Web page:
Rep. Solomon Ortiz, who is trailing in the initial vote counts for his re-election bid, has decided to ask for a manual recount, the Texas Democrat’s campaign announced Friday night.
“As I have said since Tuesday, we still need to ensure every vote is counted before determining the outcome of this race,” he sirraid in a statement. “However, since numerous voting irregularities have been reported in the 27th Congressional District of Texas race, I have also decided to ask for a manual recount. Just in the first days of counting, we’ve seen uncounted votes appear. It is my utmost desire to ensure that the votes of the people of South Texas be cast and counted and that no vote be left out. Therefore, we’ve begun putting together the documents necessary to request a recount.”
In an earlier statement, Ortiz cited a polling site that opened almost an hour late on Election Day and an early voting site that lost electrical power as voting irregularities. In addition, a misplaced bag of seven uncounted ballots — all for Ortiz — was found Thursday afternoon in a vault at the Nueces County Courthouse, the Brownsville (Texas) Herald reported Thursday. “These new votes prove our point that we need to stay the course and count every vote because there may be more,” Ortiz’s spokesman, Jose Borjon, said in a statement after the votes were counted.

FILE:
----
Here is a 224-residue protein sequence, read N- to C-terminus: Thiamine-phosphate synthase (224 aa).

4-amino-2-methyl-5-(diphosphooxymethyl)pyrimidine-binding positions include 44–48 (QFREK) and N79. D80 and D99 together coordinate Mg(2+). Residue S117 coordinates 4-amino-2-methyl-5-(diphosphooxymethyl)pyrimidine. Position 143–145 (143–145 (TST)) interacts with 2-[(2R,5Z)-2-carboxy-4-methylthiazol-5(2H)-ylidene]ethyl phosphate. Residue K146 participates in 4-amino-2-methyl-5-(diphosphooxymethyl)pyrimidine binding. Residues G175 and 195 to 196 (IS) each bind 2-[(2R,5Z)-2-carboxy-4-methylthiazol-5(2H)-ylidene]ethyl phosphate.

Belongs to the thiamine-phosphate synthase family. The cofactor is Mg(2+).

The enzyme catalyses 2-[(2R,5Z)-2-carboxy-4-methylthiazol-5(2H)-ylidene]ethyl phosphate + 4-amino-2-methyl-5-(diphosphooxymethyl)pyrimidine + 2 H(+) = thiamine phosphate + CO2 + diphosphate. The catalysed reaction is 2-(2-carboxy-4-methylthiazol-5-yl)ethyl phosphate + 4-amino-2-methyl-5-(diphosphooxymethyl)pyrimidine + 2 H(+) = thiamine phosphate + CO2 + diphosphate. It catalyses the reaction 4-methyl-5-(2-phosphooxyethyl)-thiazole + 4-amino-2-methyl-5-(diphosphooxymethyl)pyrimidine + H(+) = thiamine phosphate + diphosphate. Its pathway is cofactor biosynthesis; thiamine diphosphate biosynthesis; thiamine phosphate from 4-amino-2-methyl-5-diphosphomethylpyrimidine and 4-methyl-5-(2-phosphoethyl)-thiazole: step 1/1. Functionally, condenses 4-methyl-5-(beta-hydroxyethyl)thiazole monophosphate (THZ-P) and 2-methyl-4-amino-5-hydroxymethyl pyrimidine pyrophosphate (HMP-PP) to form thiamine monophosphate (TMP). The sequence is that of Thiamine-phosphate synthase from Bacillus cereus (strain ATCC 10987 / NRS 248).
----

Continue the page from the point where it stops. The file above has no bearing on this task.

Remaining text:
Ortiz, who has served for 14 terms, is 800 votes behind Republican Blake Farenthold, a former radio talk-show host who did not have much outside support until the 60 Plus Association, a conservative advocacy group for seniors, made independent expenditures in the district in the last days of the race.
Recounts are not automatic in Texas. Ortiz was allowed to ask for the recount because some parts of his jurisdiction used electronic voting machines. If the recount doesn’t go his way, however, he will have to pay for the process.
Two other incumbent Democrats, Reps. Chet Edwards and Ciro Rodriguez, already lost in Texas.
Terri Henderson, 6, center, whose mother is El Salvador, attends a rally with members of Congress at Union Station's Columbus Circle to announce the Restore Opportunity, Strengthen, and Improve the Economy (ROSIE) Act on July 29, 2014. The legislation provides incentives for government contractors to pay a living wage and other benefits that would help low-income workers.